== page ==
- Balancing Your Propellers
Balancing your props is a crucial part in preparing your helicopter for flight. It reduces vibrations and simply helps the overall performance. You'll need your props, two cups (of the same size and made of a smooth material), and some sandpaper.
- Put a prop on the prop balancer.
- Put the props between the two cups and determine which side is heavier (the heavier side will fall).
- Sand the heavy blade on the bottom side.
- Careful not to sand too much -- check the balance frequently.
- Also avoid sanding the leading and trailing edges of the blade.
- While they are horizontally balanced, the center part might not be balanced, so orient the blade vertically and determine which way it falls -- the side it falls toward is heavier, so sand it some. Alternatively, you can add a bit of glue to the other side to counter the weight, but I prefer the sanding method as to minimize air resistance.
- Now your blade should hold still however it is oriented on the cups.
- Balancing Your Motors
This step is a little more difficult due to the sensitivity and difficulty in assessing the weight distribution. You'll need to connect the motor to your ESC and board (see below) and screw it down to a solid position. Now, there are two methods of balancing the motors:
- Use the free iSeismomotor app to determine the shake.
- Put tape on the motor, and repeat the process. If it is worse, move the tape around the motor. When you find the spot that lessens the vibrations, add tape until it diminishes the performance. You can see this process in the third video below.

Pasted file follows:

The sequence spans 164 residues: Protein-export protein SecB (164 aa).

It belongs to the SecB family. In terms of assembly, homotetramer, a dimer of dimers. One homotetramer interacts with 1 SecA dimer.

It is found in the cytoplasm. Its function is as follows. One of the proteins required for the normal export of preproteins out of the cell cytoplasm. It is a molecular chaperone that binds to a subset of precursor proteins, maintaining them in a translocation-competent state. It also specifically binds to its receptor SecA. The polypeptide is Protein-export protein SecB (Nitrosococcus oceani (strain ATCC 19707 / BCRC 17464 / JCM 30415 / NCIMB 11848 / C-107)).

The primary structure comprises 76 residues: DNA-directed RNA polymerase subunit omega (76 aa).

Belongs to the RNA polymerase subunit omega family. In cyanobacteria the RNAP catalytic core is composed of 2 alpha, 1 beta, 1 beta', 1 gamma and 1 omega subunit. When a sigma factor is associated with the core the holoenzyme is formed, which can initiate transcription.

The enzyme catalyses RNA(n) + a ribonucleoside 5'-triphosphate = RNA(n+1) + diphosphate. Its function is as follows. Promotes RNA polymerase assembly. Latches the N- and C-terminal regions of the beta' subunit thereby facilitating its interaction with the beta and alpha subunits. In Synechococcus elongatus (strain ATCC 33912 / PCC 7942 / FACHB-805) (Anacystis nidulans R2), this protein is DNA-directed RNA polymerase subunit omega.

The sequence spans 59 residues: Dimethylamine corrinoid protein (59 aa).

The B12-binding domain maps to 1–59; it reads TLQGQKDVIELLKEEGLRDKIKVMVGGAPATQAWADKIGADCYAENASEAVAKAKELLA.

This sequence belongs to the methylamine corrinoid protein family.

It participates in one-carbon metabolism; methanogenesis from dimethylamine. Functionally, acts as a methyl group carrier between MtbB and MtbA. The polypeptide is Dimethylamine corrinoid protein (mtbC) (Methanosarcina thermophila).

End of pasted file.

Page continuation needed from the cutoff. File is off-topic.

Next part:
- Mount your motor onto a ruler using zip ties or tape, tape a mirror beside the motor (on the ruler), and shine a laser light into the mirror, bouncing it onto the wall (further distance = more precise measurements).
- Put tape on the motor, and repeat the process. If it is worse, move the tape around the motor. When you find the spot that lessens the vibrations, add tape until it diminishes the performance.
Once complete, your new pieces are balanced, updated and ready to mount!
Update KK2.0 Firmware
Simple Prop Balancing Technique
Rigging Your Build
If you like building things (you probably do if you're reading this), then you should really enjoy this next step! You're now ready, with all components at hand, to rig your helicopter. If this is your first time building something like this, don't worry, it's not difficult. The design you (may or may not have) made earlier should help in setting up the body. Once you have the placement figured out for your own copter and have soldered the pieces together, your next and final step is to set up and connect your KK2.0 flight control board (the brains of the operation). This manual provided by Hobby King is very helpful in explaining what each function does and the initial setup. From here, it is a matter of fine tuning your settings to get the perfect flight. Now you're in the air -- have fun!